The master of the hardheaded travelogue, Robert D. Kaplan returns with a book on what he calls "the New Near East," an area stretching from the Balkans to Central Asia that "might become the seismograph of world politics" in the new century. That doesn't sound like good news: "The pitiless history of the Near East [is] dominated by marauding armies and earthquakes while peace treaties have merely formalized temporary stalemates on the ground." Kaplan has made a career of writing about the world's trouble spots "without illusions"--his books Balkan Ghosts and The Ends of the Earth are at once influential and pessimistic.
Eastward to Tartary is a fascinating exploration of places Kaplan has not written about in depth before: "Third World Europe" (Romania and Bulgaria), Turkey, Syria, Jordan, and the confusing conglomeration of countries and peoples in the Caucasus. Smart observations leap off almost every page. "In every Arab city I have ever visited, people were polite and honest, running after you to return a loose coin you have left at a soft-drinks stand," he writes. So why hasn't democracy taken hold in the Islamic world? "The very perfection of the Islamic belief system begot a naive absolutism that made the compromises of normal political life impossible." In an aside on ancient Assyria, Kaplan notes, "The theme is always the same: Highly militarized and centralized states and empires, so indomitable in one decade or generation, hack themselves to pieces or are themselves conquered in another." Then he reminds readers that Assyria once bestrode present-day Iraq and Syria--a "hauntingly appropriate" coincidence. And surprising facts abound: "Turkey represents the most stable governmental dynasty in world history, with the Turkish soldiery able to trace the roots of its power to the Roman emperors." Fans of Kaplan's previous books won't want to miss this one, and neither will new readers interested in this part of the world. --John J. Miller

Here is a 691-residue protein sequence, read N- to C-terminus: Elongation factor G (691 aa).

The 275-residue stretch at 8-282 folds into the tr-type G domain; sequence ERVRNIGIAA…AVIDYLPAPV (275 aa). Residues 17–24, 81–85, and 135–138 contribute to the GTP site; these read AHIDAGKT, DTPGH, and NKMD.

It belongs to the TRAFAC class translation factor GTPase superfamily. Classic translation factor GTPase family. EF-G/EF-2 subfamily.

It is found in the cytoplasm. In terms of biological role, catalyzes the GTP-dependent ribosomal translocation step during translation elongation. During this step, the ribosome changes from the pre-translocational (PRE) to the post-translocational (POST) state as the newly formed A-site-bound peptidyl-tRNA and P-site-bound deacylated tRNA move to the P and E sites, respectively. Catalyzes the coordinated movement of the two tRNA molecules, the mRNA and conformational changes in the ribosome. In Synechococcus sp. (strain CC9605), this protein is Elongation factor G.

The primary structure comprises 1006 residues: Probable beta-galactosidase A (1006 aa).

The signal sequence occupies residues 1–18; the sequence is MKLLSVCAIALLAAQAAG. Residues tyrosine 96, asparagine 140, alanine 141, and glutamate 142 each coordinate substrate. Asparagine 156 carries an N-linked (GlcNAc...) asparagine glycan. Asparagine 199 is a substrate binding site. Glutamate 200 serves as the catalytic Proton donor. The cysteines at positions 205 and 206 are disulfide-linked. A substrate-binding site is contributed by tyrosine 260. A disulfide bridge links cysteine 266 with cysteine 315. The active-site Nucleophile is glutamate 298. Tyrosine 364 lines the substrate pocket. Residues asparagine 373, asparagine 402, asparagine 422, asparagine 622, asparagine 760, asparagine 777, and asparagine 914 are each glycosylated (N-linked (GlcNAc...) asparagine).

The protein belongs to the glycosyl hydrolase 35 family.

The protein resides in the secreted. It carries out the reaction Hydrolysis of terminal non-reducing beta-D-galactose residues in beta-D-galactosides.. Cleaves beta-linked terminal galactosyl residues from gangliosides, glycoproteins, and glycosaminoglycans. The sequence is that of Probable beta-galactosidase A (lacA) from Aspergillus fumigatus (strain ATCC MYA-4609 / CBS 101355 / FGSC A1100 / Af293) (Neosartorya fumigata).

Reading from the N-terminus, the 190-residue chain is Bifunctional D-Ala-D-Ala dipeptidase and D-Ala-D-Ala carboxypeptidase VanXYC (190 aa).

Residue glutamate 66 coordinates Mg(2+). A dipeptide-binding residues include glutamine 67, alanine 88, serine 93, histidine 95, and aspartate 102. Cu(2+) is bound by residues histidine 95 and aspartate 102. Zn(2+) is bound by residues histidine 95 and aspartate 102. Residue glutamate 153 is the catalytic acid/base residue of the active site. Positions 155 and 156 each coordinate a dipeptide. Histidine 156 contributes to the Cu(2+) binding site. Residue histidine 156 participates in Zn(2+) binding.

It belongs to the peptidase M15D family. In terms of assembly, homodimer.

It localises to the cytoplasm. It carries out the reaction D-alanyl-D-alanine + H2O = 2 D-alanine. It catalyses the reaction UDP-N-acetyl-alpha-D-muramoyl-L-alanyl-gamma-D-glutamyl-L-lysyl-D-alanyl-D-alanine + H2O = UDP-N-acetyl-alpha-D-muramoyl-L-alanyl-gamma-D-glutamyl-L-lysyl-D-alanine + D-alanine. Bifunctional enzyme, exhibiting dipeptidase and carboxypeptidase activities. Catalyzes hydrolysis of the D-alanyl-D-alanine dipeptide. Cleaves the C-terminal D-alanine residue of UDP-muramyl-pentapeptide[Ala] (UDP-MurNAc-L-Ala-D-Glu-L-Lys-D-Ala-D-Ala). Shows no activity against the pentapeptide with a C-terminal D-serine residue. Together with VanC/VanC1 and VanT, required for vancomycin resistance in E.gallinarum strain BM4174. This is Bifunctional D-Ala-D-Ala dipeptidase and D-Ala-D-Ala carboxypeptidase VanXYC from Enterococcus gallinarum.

Eastward to Tartary, Robert Kaplan's first book to focus on a single region since his bestselling Balkan Ghosts, introduces readers to an explosive and little-known part of the world destined to become a tinderbox of the future.
Kaplan takes us on a spellbinding journey into the heart of a volatile region, stretching from Hungary and Romania to the far shores of the oil-rich Caspian Sea. Through dramatic stories of unforgettable characters, Kaplan illuminates the tragic history of this unstable area that he describes as the new fault line between East and West. He ventures from Turkey, Syria, and Israel to the turbulent countries of the Caucasus, from the newly rich city of Baku to the deserts of Turkmenistan and the killing fields of Armenia. The result is must reading for anyone concerned about the state of our world in the decades to come.
If You Enjoy "Eastward to Tartary: Travels in the Balkans, the Middle East, and the Caucasus (Paperback)", May We Also Recommend: